In the weeks preceding the start of a new term, I am often asked by colleagues about my teaching strategies for the first day of class. With the recent spate of articles from pedagogy-themed websites like this one or this one, if they weren’t before, faculty today are acutely aware of the significance of the first day impression. While contending with their own first-day jitters, instructors are advised to tackle a myriad of logistical issues (e.g., the syllabus, enrollment, classroom policies, learning management procedures); establish a safe, welcoming, and stimulating classroom environment; and, as if instructors were not already short on time, deliver an inspiring lesson that establishes instructor credibility while kindling student interest.
In my situation, as a professor who exclusively teaches general education courses, I also face a classroom with some students who have elected to take my course, not because it represents a field they are genuinely interested in or are pursuing professionally, but because it is require for graduation. Some students, questioning the very relevance of general education, may utter the all-too-familiar question, “When will I ever need to know this?” For these students, I have adapted the following activity for my first-day classes to help them think critically about the course’s role in their educational goals and answer this question for themselves.
I welcome students to the class, introduce myself, and then ask, “Why are you here? Why are you in this class?” After the nervous giggles dissipate and my continued silence affirms my interest in a response, students volunteer the same types of answers: to get a degree, to fulfill the graduation requirements, or to be better qualified for a job. Occasionally, I may even get a student who expresses interest in the course topic or theme. I follow-up by asking: “If you are here in order to qualify for a future job, I imagine you know what employers in your field are looking for in college graduates, right?” Some students may offer up an idea or two but, in my experience, most students have never considered this question. What do employers want in their new college graduate hires?
At this point, I invite the class to divide into groups of four or five students. I hand each group some markers and a sheet of large paper from a flipchart. I explain how I would like each group to introduce themselves and then use the internet to find a credible source (legitimate website, news report, scholarly journal article, etc.) that describes the qualifications employers are seeking in college graduates. Students can look at this question broadly as applicable to all college graduates or look specifically at their major field of study. After reading the source material, students are invited to share their findings with their group and compile a list of their top seven qualifications on their flipchart. Once completed, each groups hangs their chart up on the wall. After each group has finished, I invite the students to roam the room and read each of the charts while looking for common themes.
When the students have returned to their seats, I ask students to share their findings: What were some common themes among the groups? What surprised you? Depending on the sources, the qualifications will differ. However, if students seek out credible sources on Google, the top two listings include this report from the National Association of Colleges and Employers and this report from the Association of American Colleges and Universities. Both of these reports stress the importance of skills and attributes such as the ability to write and speak clearly, solve problems, be creative, think critically, and cooperate on a team. Students, especially first-year students, are often surprised that these reports rarely mention grades or G.P.A. After making this realization, I ask my students to share why this information matters. How should it impact their approach to the course?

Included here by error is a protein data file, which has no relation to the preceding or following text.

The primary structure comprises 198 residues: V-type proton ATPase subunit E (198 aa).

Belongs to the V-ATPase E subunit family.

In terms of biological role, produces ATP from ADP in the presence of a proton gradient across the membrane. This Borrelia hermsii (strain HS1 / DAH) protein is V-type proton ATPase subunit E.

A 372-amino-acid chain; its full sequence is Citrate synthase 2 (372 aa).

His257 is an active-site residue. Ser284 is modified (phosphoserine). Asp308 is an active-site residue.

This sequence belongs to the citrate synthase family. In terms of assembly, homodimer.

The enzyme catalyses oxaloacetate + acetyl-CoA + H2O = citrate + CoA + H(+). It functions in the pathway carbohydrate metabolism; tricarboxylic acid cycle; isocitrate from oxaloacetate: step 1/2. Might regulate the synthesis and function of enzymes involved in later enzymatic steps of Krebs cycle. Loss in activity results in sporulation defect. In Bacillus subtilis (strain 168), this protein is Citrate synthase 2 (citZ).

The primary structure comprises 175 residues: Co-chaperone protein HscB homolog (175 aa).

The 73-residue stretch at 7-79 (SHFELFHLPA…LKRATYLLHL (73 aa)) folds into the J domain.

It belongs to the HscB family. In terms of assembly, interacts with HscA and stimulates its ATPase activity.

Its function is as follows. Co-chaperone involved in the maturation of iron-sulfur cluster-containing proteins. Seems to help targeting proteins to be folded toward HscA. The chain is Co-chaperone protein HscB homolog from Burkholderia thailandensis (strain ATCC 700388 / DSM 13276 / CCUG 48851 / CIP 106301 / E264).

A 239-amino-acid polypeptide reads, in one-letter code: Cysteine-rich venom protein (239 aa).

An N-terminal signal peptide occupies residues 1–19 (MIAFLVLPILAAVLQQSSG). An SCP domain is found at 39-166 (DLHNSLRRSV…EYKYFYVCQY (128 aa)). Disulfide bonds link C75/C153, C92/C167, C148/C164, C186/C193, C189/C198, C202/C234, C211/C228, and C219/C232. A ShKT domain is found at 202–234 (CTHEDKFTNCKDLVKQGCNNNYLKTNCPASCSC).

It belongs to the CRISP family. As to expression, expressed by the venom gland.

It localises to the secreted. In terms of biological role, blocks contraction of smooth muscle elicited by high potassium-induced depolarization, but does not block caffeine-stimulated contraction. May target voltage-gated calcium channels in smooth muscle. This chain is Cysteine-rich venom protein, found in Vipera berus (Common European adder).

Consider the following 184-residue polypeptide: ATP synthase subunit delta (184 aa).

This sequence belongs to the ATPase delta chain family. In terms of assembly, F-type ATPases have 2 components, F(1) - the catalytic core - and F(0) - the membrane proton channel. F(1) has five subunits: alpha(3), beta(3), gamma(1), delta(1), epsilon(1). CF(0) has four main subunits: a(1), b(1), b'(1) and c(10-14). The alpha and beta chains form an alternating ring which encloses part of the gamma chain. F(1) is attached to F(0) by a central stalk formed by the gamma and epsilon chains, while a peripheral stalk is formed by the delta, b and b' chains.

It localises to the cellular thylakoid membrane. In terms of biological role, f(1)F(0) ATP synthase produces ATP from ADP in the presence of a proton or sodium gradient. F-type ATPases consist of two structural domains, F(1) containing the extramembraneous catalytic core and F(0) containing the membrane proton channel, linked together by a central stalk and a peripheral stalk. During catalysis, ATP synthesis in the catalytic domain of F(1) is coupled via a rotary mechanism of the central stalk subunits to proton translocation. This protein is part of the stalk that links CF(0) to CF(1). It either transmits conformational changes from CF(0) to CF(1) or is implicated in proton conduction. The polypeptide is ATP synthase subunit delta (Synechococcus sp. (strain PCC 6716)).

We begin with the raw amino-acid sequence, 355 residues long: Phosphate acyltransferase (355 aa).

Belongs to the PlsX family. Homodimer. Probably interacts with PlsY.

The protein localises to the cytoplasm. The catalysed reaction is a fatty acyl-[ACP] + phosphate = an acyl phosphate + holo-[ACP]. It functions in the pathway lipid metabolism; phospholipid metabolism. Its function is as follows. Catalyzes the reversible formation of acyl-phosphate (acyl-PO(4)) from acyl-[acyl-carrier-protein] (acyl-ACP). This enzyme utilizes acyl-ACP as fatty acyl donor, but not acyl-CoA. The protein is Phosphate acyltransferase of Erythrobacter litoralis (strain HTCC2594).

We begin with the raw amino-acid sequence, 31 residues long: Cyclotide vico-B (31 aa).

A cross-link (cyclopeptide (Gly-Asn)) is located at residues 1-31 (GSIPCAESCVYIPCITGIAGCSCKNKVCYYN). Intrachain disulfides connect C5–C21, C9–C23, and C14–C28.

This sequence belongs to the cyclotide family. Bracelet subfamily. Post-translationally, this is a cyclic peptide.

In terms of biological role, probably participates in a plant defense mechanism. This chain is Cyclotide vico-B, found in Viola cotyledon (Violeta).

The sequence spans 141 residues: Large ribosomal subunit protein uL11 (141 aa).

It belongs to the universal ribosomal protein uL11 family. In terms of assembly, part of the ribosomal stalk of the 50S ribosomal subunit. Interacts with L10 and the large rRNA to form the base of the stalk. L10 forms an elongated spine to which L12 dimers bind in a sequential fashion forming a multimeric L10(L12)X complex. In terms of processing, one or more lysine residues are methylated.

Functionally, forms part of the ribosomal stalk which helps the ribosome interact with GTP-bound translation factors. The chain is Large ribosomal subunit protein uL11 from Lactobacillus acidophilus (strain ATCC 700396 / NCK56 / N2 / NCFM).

I explain my belief that the course theme is of secondary importance to the skills and attributes the assignments, readings, and activities will help them develop. I invite students to pull out their course syllabus. I ask them to read through it looking for ways the course will help them develop the attributes they identified as being important to employers. Through this lens, students may look at a writing assignment as a way to develop critical thinking and writing skills and not as “mere busy work.” Reading assignments are recast as opportunities to hone analytical skills; a group project is an opportunity to work as team and to develop oral communication skills. Through this activity, students are able to think critically about their general education courses and understand its’ value in preparing them for the workforce. While this activity is especially useful for faculty teaching general education courses, it could easily be adapted for use in introductory major courses as well.
Brant Ellsworth is an Assistant Professor of Interdisciplinary Humanities and the faculty liaison to the Center for Teaching Excellence at Central Penn College. He is the editor of the Children’s Folklore Review, which publishes articles on all aspects of children’s traditions, and past winner of the W. W. Newell Award from the American Folklore Society.